But there are those who retreat from modern trends into the interiors of the past, drawn by the allure of original designs. We speak to five people whose homes are portals into the past.


1930s: Aaron Whiteside, 38, stained glass restorer, Blackpool

Aaron Whiteside

Whiteside has assiduously converted his suburban semi into a prewar home. Photographs: Richard Saker

My mum says that I was always into the 30s, ever since she can remember. I’d go around to my aunt and uncle’s house and play old dance band records. At weekends, I’d rummage in Patrick’s Saleroom, a sort of junk shop that’s still around today. I’d go there every weekend from the age of seven or eight and buy all sorts of weird things: gramophones, gas mantles, electric toasters, Bakelite hairdryers. I have an obsession with 30s vacuums. They’re the best! They really get all the crap out of the carpet.


I shut the door and I'm in 1936


The music, the fashion and the style were magical. Even the food was great – everything was homegrown back then. I would go back in time now if I could, although I’d take my family with me. It probably wouldn’t live up to my expectations unless I was rich and able to do fun things such as go to the Savoy theatre and go out dancing.


Aaron Whiteside’s kitchen in Blackpool

I grew up over the road from the house I live in. It used to belong to an old lady. She was well over 100 when I was a child. She was a real character: a former schoolteacher, very strict. Us kids used to call it the witch’s house, because if a ball hit her window you’d see an eye poke out from behind her venetian blinds. She’d come outside with a carving knife and cut the ball open. But she was a lovely lady, really. It must have been annoying for her, all these kids knocking balls into her windows.


After she died, the house lay unused for nine years, until I bought it. I found her old ration book and letters from her sweetheart, who died in the first world war, under the floorboards. The letters were quite upsetting to read, knowing how he died young.


Most of my furniture comes from Patrick’s Saleroom, unless it’s something rare and hard to find, in which case I use eBay. Everything is vintage, apart from my Alexa – but that’s hidden in an old speaker. I have a laptop for work and watching Netflix. But that’s it. I restored a 1951 Bush television, so I can watch old movies on it. I know it’s not from the 30s, but TVs weren’t popular back then.


There’s a lot I don’t like about modern life. I find society quite greedy. Everyone’s a bit more selfish. If I live by any 30s values in my life, I suppose it’s trying to have good manners: be polite, and nice to folk, and help them as much as you can.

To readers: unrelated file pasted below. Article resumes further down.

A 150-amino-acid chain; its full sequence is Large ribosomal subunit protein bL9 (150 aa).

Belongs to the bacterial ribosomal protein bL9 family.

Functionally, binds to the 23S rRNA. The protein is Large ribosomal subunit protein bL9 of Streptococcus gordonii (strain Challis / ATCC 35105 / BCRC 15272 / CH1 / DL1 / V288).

When I come home from work, I like to shut the door and pretend I’m back in 1936. Not to the extent it’s freaky, though. I do go to work and see my friends and have a normal life. But my house is my little time capsule. The 30s stay here; when I leave the house, I’m back in the real world.


I forget I have a 30s house. If I don’t warn people before they come over for the first time, they walk in, stop speaking, then ask me if it’s my grandparents’ house. I had a postman come to the house once and ask me if my mum and dad were in. I get it. It looks like an old lady’s house.

1940s: Julie Kelty, 53, homemaker, South Uist, Outer Hebrides

Julie Kelty in her kitchen in South Uist

Kelty at home in South Uist. Photographs courtesy of Julie Kelty

Everything in my house is 40s-style – or if it isn’t, it’s hidden away. I have three children, so there’s no way in the world I could get away without having modern things such as a TV and a washing machine. But the washing machine is covered with a curtain and the toaster is in a cupboard under the worktop. I have a real 40s toaster on the counter: I daren’t turn it on, even though it does have a plug fitted. My kids are always complaining about the toaster. They go: “Mum, why is the toaster in the cupboard?” I say: “Because that’s the way I like it!” But they don’t mind, really, because they know it makes me happy.


I love the simplicity of the era


I’m most proud of my living room. It’s so relaxing. I love the rocking chair and the old clock on the mantelpiece. If you don’t look at the TV, you can imagine you are in a 40s lounge. I love to sit there and read old magazines from the 40s. Sometimes, they have people’s addresses on the label. I think about them: what were they like? What lives did they lead?